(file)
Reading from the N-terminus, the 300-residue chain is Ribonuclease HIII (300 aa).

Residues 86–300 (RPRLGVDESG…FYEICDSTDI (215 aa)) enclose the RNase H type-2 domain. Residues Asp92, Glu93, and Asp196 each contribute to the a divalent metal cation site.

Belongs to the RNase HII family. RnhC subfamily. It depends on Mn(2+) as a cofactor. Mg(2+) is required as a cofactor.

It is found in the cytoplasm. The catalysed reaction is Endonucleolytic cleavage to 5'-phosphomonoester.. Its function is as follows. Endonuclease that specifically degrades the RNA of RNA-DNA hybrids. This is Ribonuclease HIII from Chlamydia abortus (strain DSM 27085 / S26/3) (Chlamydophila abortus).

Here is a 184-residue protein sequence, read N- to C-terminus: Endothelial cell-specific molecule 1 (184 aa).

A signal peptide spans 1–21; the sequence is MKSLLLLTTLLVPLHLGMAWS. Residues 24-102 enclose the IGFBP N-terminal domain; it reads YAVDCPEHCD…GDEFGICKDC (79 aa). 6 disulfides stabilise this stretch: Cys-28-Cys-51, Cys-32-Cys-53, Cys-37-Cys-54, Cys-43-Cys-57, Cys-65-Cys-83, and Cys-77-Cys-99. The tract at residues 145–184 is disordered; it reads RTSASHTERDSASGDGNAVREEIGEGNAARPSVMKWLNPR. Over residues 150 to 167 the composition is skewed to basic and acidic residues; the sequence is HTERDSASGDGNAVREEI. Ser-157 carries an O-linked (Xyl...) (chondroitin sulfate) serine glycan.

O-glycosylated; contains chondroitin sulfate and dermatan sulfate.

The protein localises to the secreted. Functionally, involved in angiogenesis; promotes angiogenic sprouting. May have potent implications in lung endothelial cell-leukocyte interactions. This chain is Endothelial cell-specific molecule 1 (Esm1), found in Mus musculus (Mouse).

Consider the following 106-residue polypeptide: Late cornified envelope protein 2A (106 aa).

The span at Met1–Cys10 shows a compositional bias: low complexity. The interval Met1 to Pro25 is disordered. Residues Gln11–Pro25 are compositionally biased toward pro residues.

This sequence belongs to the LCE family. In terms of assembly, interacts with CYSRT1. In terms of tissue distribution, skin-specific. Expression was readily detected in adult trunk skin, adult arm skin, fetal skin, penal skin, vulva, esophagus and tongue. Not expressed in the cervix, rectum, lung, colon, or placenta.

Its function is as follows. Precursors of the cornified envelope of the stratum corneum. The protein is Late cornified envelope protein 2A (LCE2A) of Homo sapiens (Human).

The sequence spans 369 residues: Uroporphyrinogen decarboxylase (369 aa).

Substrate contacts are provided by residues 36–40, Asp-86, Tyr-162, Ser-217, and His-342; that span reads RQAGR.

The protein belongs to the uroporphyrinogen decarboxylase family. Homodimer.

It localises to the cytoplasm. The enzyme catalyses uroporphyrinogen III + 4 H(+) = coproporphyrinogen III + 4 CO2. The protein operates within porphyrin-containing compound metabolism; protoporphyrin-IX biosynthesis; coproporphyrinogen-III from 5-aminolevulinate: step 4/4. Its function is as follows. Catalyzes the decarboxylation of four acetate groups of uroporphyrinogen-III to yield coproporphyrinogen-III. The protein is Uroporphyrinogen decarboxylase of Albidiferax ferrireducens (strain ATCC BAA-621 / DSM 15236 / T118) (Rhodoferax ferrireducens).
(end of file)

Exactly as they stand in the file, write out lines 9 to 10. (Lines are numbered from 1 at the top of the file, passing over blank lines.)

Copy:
Consider the following 106-residue polypeptide: Late cornified envelope protein 2A (106 aa).

The span at Met1–Cys10 shows a compositional bias: low complexity. The interval Met1 to Pro25 is disordered. Residues Gln11–Pro25 are compositionally biased toward pro residues.